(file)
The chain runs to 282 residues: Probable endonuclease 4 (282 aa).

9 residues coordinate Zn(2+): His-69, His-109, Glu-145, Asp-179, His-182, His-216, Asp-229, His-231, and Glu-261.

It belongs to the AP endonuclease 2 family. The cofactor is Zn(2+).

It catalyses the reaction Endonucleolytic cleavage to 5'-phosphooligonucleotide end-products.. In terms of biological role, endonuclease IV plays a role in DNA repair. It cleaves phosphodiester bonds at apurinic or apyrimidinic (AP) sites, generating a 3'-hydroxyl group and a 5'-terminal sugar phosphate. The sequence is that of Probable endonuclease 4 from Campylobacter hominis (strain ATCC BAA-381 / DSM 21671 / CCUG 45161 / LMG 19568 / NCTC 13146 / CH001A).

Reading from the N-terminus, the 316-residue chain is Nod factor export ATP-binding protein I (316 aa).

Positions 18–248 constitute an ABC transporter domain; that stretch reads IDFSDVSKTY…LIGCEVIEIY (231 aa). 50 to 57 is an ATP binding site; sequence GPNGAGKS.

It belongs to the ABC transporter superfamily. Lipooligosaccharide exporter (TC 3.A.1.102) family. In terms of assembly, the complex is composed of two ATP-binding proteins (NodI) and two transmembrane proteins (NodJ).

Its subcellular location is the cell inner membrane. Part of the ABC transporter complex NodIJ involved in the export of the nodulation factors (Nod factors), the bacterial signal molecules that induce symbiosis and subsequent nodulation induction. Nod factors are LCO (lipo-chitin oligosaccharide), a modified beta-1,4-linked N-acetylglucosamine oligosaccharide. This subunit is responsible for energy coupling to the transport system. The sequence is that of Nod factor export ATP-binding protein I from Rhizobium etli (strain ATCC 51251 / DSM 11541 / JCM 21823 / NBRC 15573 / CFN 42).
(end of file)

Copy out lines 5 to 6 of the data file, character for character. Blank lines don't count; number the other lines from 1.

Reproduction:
Reading from the N-terminus, the 316-residue chain is Nod factor export ATP-binding protein I (316 aa).

Positions 18–248 constitute an ABC transporter domain; that stretch reads IDFSDVSKTY…LIGCEVIEIY (231 aa). 50 to 57 is an ATP binding site; sequence GPNGAGKS.